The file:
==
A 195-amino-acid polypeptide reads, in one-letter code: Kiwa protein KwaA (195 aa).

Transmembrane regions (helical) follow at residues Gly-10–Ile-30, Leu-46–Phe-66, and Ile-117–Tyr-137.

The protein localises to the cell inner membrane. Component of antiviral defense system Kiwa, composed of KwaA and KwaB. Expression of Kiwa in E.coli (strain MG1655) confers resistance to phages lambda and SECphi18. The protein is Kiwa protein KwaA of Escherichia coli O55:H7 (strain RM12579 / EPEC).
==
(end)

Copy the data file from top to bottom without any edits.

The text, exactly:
A 195-amino-acid polypeptide reads, in one-letter code: Kiwa protein KwaA (195 aa).

Transmembrane regions (helical) follow at residues Gly-10–Ile-30, Leu-46–Phe-66, and Ile-117–Tyr-137.

The protein localises to the cell inner membrane. Component of antiviral defense system Kiwa, composed of KwaA and KwaB. Expression of Kiwa in E.coli (strain MG1655) confers resistance to phages lambda and SECphi18. The protein is Kiwa protein KwaA of Escherichia coli O55:H7 (strain RM12579 / EPEC).